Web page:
If you’re looking to mortise pockets for door locks, this Souber model could be just what you’re looking for. It’s not the cheapest option out there, but it could be worth the investment for those who need to ensure that they’re creating precise and accurate cuts.
We also appreciate how much thought went into both the transport box and the storage containers for the individual bits, which will not only make things easier to keep organized, but also prevent accidental damage. It also includes all the tools you need to make any adjustments, so you’ll be ready to use it right out of the box.
- Just 11 pounds
- Comes with three bits
- Not practical for non-lock mortises
Best Budget Option for Mortise Locks
At less than $100, this lock mortiser costs significantly less than most of our other picks, and also includes an impressive amount of accessories.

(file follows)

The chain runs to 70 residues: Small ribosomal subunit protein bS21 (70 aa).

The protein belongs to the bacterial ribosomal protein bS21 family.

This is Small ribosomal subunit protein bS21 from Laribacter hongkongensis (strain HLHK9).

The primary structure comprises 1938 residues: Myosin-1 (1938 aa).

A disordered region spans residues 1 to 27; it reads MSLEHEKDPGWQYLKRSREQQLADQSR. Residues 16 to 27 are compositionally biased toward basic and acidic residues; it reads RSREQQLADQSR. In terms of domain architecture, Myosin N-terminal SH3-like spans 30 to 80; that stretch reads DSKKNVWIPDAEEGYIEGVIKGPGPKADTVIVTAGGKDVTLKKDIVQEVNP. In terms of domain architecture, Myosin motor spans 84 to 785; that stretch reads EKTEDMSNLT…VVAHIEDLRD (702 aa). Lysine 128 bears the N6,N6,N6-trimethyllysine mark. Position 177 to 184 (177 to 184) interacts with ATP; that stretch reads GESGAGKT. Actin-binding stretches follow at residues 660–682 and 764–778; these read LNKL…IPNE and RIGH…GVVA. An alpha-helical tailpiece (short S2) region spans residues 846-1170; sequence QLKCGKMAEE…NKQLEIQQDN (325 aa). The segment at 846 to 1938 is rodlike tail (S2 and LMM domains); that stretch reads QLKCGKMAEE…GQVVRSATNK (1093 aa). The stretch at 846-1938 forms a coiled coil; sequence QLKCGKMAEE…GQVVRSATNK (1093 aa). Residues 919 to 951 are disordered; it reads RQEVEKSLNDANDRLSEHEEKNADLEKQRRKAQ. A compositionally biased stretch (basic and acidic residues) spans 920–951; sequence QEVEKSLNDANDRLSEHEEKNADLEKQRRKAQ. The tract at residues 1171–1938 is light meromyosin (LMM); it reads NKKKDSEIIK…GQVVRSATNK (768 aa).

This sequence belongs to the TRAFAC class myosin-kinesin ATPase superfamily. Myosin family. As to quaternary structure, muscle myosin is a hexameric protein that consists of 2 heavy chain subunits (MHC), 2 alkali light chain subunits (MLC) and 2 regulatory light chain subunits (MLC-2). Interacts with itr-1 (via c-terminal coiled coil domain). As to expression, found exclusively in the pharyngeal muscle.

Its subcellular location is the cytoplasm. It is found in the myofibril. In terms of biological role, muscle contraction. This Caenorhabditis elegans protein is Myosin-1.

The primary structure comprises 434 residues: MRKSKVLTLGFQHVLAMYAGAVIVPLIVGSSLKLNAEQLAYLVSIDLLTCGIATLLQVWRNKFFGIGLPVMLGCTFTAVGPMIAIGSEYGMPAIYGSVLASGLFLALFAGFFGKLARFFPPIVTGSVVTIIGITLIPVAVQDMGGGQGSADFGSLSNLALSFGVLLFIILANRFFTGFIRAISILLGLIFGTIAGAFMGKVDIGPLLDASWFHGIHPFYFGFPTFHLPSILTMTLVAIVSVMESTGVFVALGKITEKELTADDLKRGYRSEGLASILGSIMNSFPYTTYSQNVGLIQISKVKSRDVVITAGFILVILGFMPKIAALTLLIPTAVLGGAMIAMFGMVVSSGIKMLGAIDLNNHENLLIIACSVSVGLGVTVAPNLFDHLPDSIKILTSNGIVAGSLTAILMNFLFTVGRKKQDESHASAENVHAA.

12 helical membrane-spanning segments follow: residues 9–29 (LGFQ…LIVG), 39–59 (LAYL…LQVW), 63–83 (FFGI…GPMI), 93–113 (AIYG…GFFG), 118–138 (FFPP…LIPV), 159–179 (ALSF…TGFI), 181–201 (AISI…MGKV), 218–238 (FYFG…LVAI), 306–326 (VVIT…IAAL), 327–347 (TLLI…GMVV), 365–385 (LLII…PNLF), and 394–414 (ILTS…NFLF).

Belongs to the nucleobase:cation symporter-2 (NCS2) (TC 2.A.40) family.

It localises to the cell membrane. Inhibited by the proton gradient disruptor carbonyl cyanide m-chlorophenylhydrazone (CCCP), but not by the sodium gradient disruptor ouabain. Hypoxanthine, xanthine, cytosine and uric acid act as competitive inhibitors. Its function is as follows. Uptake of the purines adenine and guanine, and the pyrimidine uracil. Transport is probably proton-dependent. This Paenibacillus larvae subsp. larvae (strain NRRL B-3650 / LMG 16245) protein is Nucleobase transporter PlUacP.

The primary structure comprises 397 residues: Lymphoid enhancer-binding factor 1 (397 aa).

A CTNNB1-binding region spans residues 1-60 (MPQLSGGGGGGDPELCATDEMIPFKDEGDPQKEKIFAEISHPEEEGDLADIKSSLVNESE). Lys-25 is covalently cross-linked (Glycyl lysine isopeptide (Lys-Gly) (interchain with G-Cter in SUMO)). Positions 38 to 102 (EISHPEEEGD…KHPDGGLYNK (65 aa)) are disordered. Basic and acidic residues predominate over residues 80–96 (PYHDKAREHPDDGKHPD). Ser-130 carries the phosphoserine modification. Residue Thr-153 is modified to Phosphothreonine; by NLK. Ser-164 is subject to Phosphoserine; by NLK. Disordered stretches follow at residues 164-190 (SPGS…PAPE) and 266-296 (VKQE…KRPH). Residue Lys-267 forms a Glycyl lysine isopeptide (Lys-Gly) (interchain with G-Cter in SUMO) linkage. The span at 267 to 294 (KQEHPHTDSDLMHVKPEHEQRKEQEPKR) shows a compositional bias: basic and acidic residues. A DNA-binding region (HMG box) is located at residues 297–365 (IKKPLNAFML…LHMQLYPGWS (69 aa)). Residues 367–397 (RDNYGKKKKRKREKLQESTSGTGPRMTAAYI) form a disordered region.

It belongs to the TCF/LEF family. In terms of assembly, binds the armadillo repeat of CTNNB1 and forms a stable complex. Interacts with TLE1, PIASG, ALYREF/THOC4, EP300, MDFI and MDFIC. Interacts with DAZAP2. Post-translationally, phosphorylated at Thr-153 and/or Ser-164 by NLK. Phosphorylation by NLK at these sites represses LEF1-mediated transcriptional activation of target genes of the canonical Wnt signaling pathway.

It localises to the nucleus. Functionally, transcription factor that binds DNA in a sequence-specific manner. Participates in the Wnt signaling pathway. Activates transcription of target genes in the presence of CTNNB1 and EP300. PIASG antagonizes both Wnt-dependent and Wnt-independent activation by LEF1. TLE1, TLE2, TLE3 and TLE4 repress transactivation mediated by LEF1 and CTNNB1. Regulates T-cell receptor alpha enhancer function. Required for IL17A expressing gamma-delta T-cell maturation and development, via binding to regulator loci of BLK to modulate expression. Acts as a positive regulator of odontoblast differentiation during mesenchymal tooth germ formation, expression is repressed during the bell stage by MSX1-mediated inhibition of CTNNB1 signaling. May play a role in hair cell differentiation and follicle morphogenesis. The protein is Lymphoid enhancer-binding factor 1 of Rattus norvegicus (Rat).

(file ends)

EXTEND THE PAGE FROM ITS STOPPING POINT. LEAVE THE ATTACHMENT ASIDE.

In addition to the frame needed to securely position your mortise, you also get a hand chisel, three bit heads, and a ruler, so even if you forget your measuring tape, this kit will have you covered. It also provides detailed instructions for working with mortise locks, making this a great choice for a beginner who doesn’t have much experience. The entire set weighs about 11 pounds, and a handy storage case keeps everything safe and organized.
- Low price
- Lightweight design
- Comprehensive kit
- Only useful for door locks
Best Option Overall
We’re big fans of the protective chip guard of this 5-AMP WEN model, which flips down whenever you’re ready to start mortising, and helps reduce the chances of accidental injury during use. It can accept bits from 1/32- to 1/2-inch, and includes three to get you started—1/4-, 3/8-, and 1/2-inch—as well as a chuck extension adaptor.
All these tools, as well as four Allen keys for making adjustments to the unit, are all stored conveniently in an integrated storage tray, keeping everything within arm’s reach.
- 2-year warranty
- Rugged cast-iron construction